The killer feature of the Plasma Desktop has been the KDE Personal Information Manager, Kontact. I have been using it since 2004 time frame and although we have had a tenuous relationship over the years, specifically the switch to the Akonadi and the pain that came with it in the early years. I actively use Kontact on multiple machines for the feature richness of it and haven’t found anything in existence that I like better. I also exclusively use Kontact on openSUSE Tumbleweed with the Plasma Desktop Environment.
I have decided to publish my reference concerning the maintenance it requires. I could be an edge case since I have five mail accounts and multiple calendar accounts as well. Historically, I have had issues where losing network connection, regaining it, suspending and resuming my machine over a period of time would cause the thing to have fits. So, here are my fixes, whenever the need arises.
One quick caveat, your results may vary and don’t hold me responsible for your data.
Problem 1: Akonadi Gets Stuck and Stops Checking Email
This is rare as of late but 3 or 4 years ago, this was indeed a problem. I think I have used this once in the last month (Jan 2020 at the time of writing) but this is what I do.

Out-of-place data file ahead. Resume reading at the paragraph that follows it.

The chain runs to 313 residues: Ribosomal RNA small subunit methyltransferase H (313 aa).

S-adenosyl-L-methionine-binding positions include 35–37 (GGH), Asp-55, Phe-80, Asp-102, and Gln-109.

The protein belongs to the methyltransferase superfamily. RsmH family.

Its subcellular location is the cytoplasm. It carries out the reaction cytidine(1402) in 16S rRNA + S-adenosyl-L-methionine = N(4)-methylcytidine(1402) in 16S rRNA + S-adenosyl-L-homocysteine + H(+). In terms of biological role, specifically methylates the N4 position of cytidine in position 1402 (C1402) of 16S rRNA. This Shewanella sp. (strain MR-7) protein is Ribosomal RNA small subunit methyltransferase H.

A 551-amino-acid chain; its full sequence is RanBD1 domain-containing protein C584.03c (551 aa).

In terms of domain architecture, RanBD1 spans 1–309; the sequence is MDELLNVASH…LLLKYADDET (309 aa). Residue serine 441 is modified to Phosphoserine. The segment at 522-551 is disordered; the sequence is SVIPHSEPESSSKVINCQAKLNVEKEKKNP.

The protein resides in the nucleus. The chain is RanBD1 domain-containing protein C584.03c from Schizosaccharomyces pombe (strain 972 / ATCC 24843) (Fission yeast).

In the terminal or even in Krunner type the following
This will stop all the processes. Sometimes they can hang and this will gracefully shut the thing down. At this point, you can start it back up in Kontact or in the terminal or krunner type:
If you do this in the terminal, you can enjoy the scrolling of all the activity going on and gain some appreciation for what it is doing.
After that, you should be good to go.
Problem 2: Clearing out Cached Data
From time to time, I notice that the Akonadi cache under
~/.local/share starts to grow an awful lot. Part of it is that I don’t delete emails, but there is a percentage of that data that is vestigial and can easily be cleared out. This requires two commands and a bit of patience on your end.
Start out by running a “file system check” on the Akonadi database in the terminal.
This takes a bit and will display all found unreferenced external files and such. Once complete, run this:
This process will optimize the tables and you will recover a bit of data. I admit, this doesn’t make a huge change but it will clear things out. The last time I did it, I only freed up a few megabytes of data but but it’s something.
You know those stories of people that have these crazy habits that don’t make sense, things they do that don’t really help or solve a problem like making sure the spoons are organized in just the right fashion? Yeah, well that could be what this whole post is and my obsessive-compulsive tenancies are in full expression. So, take all that into account should you choose to use any of these references.
Feedback is very much welcome on this.